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The Chicago Way: Reissued Paperback – 16 May 2011

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Product details

  • Paperback: 320 pages
  • Publisher: Bloomsbury Paperbacks (16 May 2011)
  • Language: English
  • ISBN-10: 1408819678
  • ISBN-13: 978-1408819678
  • Product Dimensions: 12.9 x 1.9 x 19.8 cm
  • Average Customer Review: 3.8 out of 5 stars  See all reviews (14 customer reviews)
  • Amazon Bestsellers Rank: 372,375 in Books (See Top 100 in Books)

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Product Description

Review

'A very good crime thriller ... both unexpected and extremely clever' (Guardian)

'Harvey has created a great private investigator ... a cracking debut' (Daily Mirror)

'Fast-paced, well-written and highly enjoyable' (The Times)

From the Inside Flap

From the co-creator and executive producer of the television show Cold Case Files, a fast-paced, stylish murder mystery featuring a tough-talking Irish cop turned private investigator who does for the city of Chicago with Elmore Leonard did for Detroit and Raymond Chandler did for Los Angeles. Chicago private investigator Michael Kelly is hired by his former partner, John Gibbons, to help solve an eight-year-old rape and battery case, a case it turns out his old friend was once ordered to forget. When Gibbons turns up dead on Navy Pier, Kelly enlists a team of his savviest colleagues to connect the dots between the recent murder and the cold case it revived: Diane Lindsay, a television reporter whose relationship with Kelly is not strictly professional; his best friend from childhood, Nicole Andrews, a forensic DNA expert; Nicole's boyfriend Vince Rodriguez, a detective with a special interest in rape cases; and Bennett Davis from the DA's office, a friend since Kelly's days on the force. To close the case, Kelly will have to face the mob, a serial killer, his own double-crossing friends, and the mean streets of the city he loves. Ferociously plotted and crackling with wit, The Chicago Way is first-rate suspense steeped in the glorious, gritty atmosphere of a great city.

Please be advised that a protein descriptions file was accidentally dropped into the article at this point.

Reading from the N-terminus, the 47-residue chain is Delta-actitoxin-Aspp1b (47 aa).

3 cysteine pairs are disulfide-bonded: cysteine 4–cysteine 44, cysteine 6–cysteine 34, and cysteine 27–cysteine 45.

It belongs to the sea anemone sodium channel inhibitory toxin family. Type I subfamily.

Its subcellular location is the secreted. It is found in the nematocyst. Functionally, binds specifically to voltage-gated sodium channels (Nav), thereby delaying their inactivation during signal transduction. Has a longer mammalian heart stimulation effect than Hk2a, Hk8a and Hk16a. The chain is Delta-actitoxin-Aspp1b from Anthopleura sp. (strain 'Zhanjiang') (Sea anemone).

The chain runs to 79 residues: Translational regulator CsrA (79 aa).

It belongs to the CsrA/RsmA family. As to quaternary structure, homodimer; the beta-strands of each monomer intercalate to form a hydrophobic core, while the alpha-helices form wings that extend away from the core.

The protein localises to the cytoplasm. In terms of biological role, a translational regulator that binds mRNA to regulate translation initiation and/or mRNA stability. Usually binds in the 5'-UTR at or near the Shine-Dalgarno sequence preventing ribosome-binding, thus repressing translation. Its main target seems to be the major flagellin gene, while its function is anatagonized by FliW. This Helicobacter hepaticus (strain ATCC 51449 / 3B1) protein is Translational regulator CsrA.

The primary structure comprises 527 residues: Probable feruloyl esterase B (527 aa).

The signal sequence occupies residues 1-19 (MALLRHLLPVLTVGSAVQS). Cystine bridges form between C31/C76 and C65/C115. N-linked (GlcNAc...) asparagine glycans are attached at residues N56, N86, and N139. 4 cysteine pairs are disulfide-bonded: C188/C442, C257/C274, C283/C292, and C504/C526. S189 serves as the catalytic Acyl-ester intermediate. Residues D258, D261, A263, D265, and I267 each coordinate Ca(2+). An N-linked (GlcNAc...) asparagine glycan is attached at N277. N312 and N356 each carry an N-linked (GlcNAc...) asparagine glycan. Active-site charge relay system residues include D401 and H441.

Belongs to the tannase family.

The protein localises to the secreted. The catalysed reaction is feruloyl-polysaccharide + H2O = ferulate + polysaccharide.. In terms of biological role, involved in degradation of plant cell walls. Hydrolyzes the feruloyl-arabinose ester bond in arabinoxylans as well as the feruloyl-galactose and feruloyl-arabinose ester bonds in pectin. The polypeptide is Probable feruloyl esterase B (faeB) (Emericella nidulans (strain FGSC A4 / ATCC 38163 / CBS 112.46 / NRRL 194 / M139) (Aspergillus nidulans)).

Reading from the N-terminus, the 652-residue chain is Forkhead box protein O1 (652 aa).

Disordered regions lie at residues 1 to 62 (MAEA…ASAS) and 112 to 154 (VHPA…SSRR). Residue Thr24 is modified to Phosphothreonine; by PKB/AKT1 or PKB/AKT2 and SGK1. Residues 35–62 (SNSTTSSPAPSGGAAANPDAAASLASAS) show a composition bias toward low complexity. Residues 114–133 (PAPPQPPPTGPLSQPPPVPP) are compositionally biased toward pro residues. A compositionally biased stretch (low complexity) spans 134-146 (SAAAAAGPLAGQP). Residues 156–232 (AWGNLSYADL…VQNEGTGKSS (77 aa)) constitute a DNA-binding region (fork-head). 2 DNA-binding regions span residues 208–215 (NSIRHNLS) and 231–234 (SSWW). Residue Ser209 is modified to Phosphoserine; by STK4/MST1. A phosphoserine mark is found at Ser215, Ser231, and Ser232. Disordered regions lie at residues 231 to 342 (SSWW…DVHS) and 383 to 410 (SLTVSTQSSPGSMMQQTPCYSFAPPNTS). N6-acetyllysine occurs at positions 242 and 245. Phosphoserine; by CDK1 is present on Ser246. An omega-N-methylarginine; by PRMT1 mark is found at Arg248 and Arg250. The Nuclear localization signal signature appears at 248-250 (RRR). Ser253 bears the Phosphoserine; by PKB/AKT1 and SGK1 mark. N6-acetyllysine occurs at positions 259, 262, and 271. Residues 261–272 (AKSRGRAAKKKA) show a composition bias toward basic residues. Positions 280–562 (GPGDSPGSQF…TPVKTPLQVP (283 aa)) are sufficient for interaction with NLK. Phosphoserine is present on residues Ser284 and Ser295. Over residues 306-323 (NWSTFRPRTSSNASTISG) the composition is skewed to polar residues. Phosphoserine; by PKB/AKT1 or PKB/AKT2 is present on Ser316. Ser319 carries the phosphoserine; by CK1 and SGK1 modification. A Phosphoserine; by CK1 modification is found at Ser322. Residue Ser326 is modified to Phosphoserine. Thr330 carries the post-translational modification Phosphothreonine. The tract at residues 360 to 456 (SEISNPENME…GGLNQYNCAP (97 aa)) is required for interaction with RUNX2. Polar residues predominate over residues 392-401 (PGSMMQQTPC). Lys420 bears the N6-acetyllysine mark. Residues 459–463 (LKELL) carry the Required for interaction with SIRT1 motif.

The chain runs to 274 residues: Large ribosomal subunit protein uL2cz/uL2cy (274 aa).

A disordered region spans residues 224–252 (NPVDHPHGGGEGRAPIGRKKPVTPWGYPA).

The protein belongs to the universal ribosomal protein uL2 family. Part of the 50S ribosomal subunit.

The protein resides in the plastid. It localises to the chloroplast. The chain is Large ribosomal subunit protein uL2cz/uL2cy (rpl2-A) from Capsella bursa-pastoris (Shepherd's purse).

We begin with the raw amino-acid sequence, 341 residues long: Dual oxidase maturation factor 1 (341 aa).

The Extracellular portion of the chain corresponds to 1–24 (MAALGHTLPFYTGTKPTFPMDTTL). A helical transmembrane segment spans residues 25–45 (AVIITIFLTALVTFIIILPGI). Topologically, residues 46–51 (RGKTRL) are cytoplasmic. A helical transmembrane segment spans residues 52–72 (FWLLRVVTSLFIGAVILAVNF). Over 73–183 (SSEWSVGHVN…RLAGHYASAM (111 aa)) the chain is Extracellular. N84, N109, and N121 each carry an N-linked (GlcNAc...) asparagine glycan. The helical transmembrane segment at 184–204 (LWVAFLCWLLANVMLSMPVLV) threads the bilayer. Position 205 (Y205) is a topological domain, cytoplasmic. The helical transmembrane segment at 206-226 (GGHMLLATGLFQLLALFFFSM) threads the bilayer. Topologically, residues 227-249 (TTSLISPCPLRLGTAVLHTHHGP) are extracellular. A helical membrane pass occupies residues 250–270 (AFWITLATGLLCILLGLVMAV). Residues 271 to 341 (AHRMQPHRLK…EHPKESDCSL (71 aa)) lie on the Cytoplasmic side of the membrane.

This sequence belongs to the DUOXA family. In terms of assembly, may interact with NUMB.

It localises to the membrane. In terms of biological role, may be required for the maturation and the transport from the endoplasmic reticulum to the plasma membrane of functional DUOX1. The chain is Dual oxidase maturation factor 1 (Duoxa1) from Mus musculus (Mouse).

--This text refers to the Hardcover edition.

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Customer Reviews

3.8 out of 5 stars
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Most Helpful Customer Reviews

21 of 23 people found the following review helpful By Bobbewig TOP 1000 REVIEWER on 6 Jun. 2008
Format: Hardcover
With his first book, Michael Harvey has written a fast-paced, stylish murder mystery featuring a tough-talking Irish cop turned private investigator that does for the city of Chicago what Elmore Leonard did for Detroit, Raymond Chandler did for Los Angeles and Robert B. Parker does for Boston. Harvey's main character, while not the most original character in the genre, has the potential to "carry" a successful series a la Harry Bosch, Spenser, Matthew Scudder, etc. If you are in the mood for a book that offers first-rate suspense and is fueled with energy, wit and the gritty atmosphere of a major city, The Chicago Way is a book I'd recommend highly. With his "first swing of the bat," Harvey shows that he has the potential to be a leading "hitter" in the mystery series category.
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1 of 1 people found the following review helpful By Red Rock Bookworm TOP 1000 REVIEWER on 18 April 2013
Format: Paperback
For this reader Michael Harvey's freshman venture into the hard-boiled crime drama genre is more James M. Cain than Dashiell Hammett and the hero is more Dana Andrews in Laura than Humphrey Bogart. If compared to the noir movies of the 40's the reader is left with a picture of Robert Mitchum or Sterling Hayden as the protagonist Mike Kelly, Barbara Stanwyck as Elaine Remington and Lauren Bacall as Diane Lindsey. Today casting directors would probably give us Gerard Butler, Cameron Diaz, and Nicole Kidman in those parts.

The story is a fascinating patchwork of Chicago settings from the Drake Hotel ballroom to the back alleys of the windy city "burbs" with bleak pessimistic observations on everything from serial killers, politics, race and gender to pondering observations of ancient Greek philosophers.